The Theatre at Ace Hotel; Los Angeles, CA

Photo: Stephanie Riesco

I wish every warehouse rave I went to had the same joyous, uncontained energy of a Perfume concert. The veteran J-pop trio’s show at the Ace Hotel in L.A. this past Friday was more than just an augmented reality laser light show, a relentlessly thumping techno set, and a Top 40 sing-along rolled into one. It was one of the most life-affirming performances I’ve ever seen, seamlessly folding its progressive, forward-thinking style of dance music into a collectively welcoming package, as pure and accessible as it was completely out of this universe.

As we waited for the night to start, the excitement in the room was palpable: Audience members were clapping in unison, the line for the merch booth stretched all the way from one side of the venue to the other, and the line to get in was even longer. When the lights finally fell, computerized voices started to glitch and ricochet throughout the room, as we were greeted with multi-layered digital projections, plunging the entire room deep into hyperspace before the show had even begun. By the time a-chan, KASHIYUKA, and NOCCHi finally took the stage, my brain had already been so scrambled that the opening guitar notes of “Future Pop” — from the eponymous album, one of our favorites from last year — practically felt like a gentle welcome back down to Earth.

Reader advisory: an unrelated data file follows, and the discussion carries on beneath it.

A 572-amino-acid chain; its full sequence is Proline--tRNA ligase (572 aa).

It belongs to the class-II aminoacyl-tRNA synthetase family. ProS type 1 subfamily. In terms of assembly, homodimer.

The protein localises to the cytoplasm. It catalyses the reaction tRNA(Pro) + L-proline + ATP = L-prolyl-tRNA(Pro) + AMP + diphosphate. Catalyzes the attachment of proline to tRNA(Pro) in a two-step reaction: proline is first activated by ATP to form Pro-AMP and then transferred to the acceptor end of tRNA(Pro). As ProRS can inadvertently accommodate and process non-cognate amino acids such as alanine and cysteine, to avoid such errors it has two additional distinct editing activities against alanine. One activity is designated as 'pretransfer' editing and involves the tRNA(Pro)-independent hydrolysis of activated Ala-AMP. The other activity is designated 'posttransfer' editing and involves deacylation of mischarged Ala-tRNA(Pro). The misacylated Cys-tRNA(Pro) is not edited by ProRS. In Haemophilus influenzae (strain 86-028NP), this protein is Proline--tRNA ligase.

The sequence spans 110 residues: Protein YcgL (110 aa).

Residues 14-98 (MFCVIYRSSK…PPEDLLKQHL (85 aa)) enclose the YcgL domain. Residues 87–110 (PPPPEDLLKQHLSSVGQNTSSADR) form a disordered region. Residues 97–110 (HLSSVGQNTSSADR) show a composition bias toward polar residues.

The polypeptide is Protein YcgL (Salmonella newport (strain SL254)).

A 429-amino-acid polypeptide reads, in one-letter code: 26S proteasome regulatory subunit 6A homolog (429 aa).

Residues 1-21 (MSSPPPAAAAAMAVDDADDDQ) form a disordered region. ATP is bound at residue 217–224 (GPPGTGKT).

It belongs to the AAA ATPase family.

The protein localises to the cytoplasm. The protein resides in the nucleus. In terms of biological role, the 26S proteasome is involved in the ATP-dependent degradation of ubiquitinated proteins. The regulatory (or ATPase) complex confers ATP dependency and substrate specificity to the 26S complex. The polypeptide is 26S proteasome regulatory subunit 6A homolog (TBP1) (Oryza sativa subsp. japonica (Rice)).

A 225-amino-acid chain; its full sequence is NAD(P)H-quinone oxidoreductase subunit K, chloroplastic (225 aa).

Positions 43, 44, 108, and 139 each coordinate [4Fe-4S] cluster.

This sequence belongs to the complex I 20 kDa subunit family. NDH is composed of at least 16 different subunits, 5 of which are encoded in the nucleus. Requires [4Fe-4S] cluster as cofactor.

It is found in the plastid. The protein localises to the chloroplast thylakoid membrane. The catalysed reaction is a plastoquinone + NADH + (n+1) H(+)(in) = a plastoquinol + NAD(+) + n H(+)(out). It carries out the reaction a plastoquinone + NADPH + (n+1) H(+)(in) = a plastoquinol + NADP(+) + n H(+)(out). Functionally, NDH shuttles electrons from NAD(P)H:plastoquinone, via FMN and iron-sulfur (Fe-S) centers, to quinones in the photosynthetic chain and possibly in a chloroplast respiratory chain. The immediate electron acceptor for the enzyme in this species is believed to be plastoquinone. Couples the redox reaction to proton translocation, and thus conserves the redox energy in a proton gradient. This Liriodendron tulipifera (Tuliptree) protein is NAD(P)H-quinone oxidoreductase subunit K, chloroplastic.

It didn’t take long to rocket back up from there though; while the early part of the set leaned heavily on their newer, more EDM-leaning material like “Let Me Know” and “If You Wanna,” Perfume dipped more and more into techno-pop as the evening went on, hitting an unbelievable stride as they zipped from the spiraling arpeggios of “Butterfly” to the speaker-destroying bass of “Secret Secret” to the glorious maximalism of “Pick Me Up” (probably the most rapturous moment of the entire evening).

If their futuristic visuals and throbbing lasers weren’t enough, just watching Perfume dance was hypnotizing in itself, purely for how different it was from most American pop shows I’ve seen. Whereas someone like Ariana Grande or Beyoncé would probably be rolling on the floor and kicking their legs into the air, Perfume’s moves were an exercise in precise minimalism, all coordinated shoulder movements and tick-tocking head nods. The crowd even had specific dance moves prepared for almost every single song, and not even the older members of the audience (of which there were a surprising amount) turned down a chance to lose their shit at any of the evening’s relentlessly uplifting bangers.

The whole show was done by 10pm, and yet I was glowing for the rest of the weekend. It’s so rare to find artists who push at the cutting edge of extreme electronic music while also cruising through the mainstream, acknowledging the ludicrous celebration of dance music rather than trying to wrap it up in some moody package for social status. Perfume may be going on 20 years as a group together, but their music still feels undeniably like a working model for building a better, more ecstatic future.

Photos: Stephanie Riesco

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